Pharmacy Revenue Integrity Solutions

Updated on October 12, 2013

During budget season, the C-suite is often challenged with the X factor.  How significant and accurate will the increases be in drug costs for the Pharmacy?

The dialogue regarding the growing influence of consumer-driven utilization of health care services and pricing transparency has taken on a life of its own as we enter this new era of healthcare delivery.  Coupled with that challenge, is the reality that Pharmacy has become an increasingly important aspect of the overall revenue cycle on numerous levels, three of which are described below.

First, the recent media scrutiny of hospital pricing practices, together with the heightened importance of defensible and accurate pricing and charging practices for drugs, has resulted in increased demand for compliance and revenue integrity reviews focused on sorting through the complexities of these issues.

The TIME magazine article by Steven Brill, “The Bitter Pill,” which was a comprehensive outsider’s analysis of The Charge Description Master (CDM), pinpointed pharmacy charging practices, which has  increased interest by the C-suite and hospital boards.

Second, the Governmental Accountability Office (GAO) issued a report in September 2011 asserting that 340B covered entities were generating revenue through the 340B program and using the additional revenue to support or expand services for patients.  They also found that the HRSA’s oversight was “inadequate to provide reasonable assurance that covered entities and drug manufacturers are in compliance” especially critical of HRSA’s failure to monitor hospital-based entities.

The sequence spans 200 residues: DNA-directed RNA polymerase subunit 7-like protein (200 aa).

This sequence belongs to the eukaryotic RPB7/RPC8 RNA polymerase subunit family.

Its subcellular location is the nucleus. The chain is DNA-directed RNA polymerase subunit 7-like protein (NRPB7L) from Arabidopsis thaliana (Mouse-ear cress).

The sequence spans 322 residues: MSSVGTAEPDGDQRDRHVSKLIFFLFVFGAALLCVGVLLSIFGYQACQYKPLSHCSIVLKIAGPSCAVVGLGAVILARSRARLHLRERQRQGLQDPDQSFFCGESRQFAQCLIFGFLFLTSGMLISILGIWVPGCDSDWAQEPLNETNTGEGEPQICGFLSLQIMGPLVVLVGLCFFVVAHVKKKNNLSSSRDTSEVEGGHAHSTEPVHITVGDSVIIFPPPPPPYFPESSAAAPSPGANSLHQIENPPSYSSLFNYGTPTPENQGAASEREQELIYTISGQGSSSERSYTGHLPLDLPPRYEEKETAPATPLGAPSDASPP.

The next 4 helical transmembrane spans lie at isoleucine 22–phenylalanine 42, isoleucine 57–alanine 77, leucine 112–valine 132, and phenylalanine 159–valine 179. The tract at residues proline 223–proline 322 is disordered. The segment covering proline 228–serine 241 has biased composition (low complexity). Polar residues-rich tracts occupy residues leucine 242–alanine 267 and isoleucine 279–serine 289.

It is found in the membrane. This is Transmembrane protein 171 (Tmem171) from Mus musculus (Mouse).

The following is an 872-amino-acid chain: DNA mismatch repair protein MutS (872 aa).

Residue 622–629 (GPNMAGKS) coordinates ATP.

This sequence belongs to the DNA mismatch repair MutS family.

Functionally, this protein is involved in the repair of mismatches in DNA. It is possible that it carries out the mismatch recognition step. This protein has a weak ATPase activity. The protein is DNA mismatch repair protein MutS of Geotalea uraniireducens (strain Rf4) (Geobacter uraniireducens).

As a result, HRSA 2013 goal is perform over 200 audits of 340B providers.  HRSA also issued changes on February 7, 2013 not allowing GPO purchasing for 340B drugs effective August 7, 2013.  The GPO limitation for 340B drug purchasing, in addition to ensuring each 340B drug claim can be accounted for during a HRSA audit, adds additional pressure to Pharmacy operations.

Finally, ensuring proper use of HCPCS and modifiers is essential to avoid compliance risks and obtain accurate and appropriate reimbursement for services rendered.  Medicare Claim Processing Manual Chapter 17, Drugs and Biologicals, emphasizes  the importance of assigning HCPCS and appropriate units for drug dosages.  SunStone Consulting has found that in addition to ensuring appropriate charge capture for drugs administered, hospitals must dedicate time to compliance issues to include proper documentation for drug waste.  Being compliant mitigates risk and assists with recovering costs related to services rendered.

Because of the intricacies relating to  the National Drug Codes (NDC), Wholesale Acquisition Costs (WACs) (formerly average wholesale prices (AWP)), HCPCS, revenue codes, units, and complex pricing mechanisms within Pharmacy information systems, there are typically significant opportunities for improvement.  Due to  the complexities surrounding  the pharmacy revenue process from acquisition to payment, including billing compliance and minimization of lost revenue; professional assistance and consultation is often required.   

SunStone Consulting has a solution geared specifically to addressing all of these issues and synthesizing the Pharmacy information system and Charge Description Master thus ultimately improving the accuracy of Pharmacy pricing and billing.  

While many firms offer advice in these areas, it is important to work with a firm with proven experience and expertise.  Literally dozens of hospitals would be willing to  endorse the work of one Pennsylvania d firm, SunStone Consulting.  For more information, please contact Vonda Moon (717) 676-6133 or [email protected] with questions or comments regarding this topic.

Throughout the year, our writers feature fresh, in-depth, and relevant information for our audience of 40,000+ healthcare leaders and professionals. As a healthcare business publication, we cover and cherish our relationship with the entire health care industry including administrators, nurses, physicians, physical therapists, pharmacists, and more. We cover a broad spectrum from hospitals to medical offices to outpatient services to eye surgery centers to university settings. We focus on rehabilitation, nursing homes, home care, hospice as well as men’s health, women’s heath, and pediatrics.